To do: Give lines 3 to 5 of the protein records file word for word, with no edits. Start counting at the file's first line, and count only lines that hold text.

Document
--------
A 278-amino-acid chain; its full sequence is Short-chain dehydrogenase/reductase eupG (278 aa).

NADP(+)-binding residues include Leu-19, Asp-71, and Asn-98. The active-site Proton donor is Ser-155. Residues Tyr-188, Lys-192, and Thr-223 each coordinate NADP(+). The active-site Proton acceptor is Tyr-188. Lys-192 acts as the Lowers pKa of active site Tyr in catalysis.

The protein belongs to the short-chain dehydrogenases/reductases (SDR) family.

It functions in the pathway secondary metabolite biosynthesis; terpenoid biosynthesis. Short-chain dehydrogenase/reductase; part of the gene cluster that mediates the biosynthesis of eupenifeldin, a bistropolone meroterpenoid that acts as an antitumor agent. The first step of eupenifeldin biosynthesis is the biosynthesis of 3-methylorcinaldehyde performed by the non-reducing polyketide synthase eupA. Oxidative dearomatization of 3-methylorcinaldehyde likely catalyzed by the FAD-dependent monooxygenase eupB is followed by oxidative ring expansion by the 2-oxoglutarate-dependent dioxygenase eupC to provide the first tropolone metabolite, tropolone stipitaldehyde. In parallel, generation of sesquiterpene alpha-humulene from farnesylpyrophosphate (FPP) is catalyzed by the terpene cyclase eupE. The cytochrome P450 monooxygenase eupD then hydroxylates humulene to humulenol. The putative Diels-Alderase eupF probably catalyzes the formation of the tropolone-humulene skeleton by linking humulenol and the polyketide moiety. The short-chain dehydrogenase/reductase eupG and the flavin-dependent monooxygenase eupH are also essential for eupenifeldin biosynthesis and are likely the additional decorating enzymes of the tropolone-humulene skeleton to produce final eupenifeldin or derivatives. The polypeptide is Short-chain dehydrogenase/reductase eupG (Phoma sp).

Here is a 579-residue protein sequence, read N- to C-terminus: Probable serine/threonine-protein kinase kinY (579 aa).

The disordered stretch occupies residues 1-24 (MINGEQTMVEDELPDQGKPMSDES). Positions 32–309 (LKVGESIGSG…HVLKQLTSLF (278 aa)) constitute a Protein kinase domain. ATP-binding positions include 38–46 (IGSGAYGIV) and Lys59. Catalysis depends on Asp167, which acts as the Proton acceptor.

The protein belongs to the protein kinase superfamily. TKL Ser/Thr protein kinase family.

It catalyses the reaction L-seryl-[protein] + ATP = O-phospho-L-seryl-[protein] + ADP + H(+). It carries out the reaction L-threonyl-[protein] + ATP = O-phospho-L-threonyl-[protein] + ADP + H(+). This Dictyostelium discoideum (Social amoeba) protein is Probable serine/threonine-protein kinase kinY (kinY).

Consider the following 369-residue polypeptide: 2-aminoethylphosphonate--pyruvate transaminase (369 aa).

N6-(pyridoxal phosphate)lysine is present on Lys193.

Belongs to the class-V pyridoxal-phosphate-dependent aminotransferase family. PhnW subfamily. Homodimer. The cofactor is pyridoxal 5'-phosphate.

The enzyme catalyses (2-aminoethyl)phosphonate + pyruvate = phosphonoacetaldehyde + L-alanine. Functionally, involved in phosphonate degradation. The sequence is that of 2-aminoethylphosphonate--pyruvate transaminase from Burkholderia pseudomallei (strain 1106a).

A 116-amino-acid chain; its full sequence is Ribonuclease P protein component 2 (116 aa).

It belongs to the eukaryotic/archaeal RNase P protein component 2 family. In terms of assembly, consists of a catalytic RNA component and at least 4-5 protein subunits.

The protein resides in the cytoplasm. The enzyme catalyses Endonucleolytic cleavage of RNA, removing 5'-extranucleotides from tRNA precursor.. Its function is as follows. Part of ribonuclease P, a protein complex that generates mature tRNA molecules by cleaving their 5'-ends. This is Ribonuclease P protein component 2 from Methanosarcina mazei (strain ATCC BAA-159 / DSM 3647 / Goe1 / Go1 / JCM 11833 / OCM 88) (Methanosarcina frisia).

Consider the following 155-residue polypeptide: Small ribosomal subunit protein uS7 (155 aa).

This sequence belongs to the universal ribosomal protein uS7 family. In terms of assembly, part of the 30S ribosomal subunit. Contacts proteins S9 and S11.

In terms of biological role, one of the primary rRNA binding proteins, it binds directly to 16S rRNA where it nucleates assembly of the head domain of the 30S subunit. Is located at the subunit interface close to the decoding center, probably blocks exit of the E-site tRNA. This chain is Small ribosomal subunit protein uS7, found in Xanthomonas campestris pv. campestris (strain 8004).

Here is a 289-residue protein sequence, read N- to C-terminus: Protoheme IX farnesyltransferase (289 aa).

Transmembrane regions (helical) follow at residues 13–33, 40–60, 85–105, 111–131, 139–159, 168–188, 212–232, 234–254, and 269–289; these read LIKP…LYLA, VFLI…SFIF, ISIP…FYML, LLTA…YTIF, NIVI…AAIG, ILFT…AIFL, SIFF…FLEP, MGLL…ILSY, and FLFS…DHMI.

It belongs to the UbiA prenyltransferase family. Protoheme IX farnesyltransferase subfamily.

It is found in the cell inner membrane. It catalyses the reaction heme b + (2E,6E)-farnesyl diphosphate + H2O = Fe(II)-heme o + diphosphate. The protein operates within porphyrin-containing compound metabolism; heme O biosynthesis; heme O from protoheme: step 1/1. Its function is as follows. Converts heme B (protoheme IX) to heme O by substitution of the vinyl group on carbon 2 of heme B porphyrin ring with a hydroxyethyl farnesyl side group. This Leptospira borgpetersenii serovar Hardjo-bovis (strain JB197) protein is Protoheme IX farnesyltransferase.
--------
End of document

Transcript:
The protein belongs to the short-chain dehydrogenases/reductases (SDR) family.

It functions in the pathway secondary metabolite biosynthesis; terpenoid biosynthesis. Short-chain dehydrogenase/reductase; part of the gene cluster that mediates the biosynthesis of eupenifeldin, a bistropolone meroterpenoid that acts as an antitumor agent. The first step of eupenifeldin biosynthesis is the biosynthesis of 3-methylorcinaldehyde performed by the non-reducing polyketide synthase eupA. Oxidative dearomatization of 3-methylorcinaldehyde likely catalyzed by the FAD-dependent monooxygenase eupB is followed by oxidative ring expansion by the 2-oxoglutarate-dependent dioxygenase eupC to provide the first tropolone metabolite, tropolone stipitaldehyde. In parallel, generation of sesquiterpene alpha-humulene from farnesylpyrophosphate (FPP) is catalyzed by the terpene cyclase eupE. The cytochrome P450 monooxygenase eupD then hydroxylates humulene to humulenol. The putative Diels-Alderase eupF probably catalyzes the formation of the tropolone-humulene skeleton by linking humulenol and the polyketide moiety. The short-chain dehydrogenase/reductase eupG and the flavin-dependent monooxygenase eupH are also essential for eupenifeldin biosynthesis and are likely the additional decorating enzymes of the tropolone-humulene skeleton to produce final eupenifeldin or derivatives. The polypeptide is Short-chain dehydrogenase/reductase eupG (Phoma sp).

Here is a 579-residue protein sequence, read N- to C-terminus: Probable serine/threonine-protein kinase kinY (579 aa).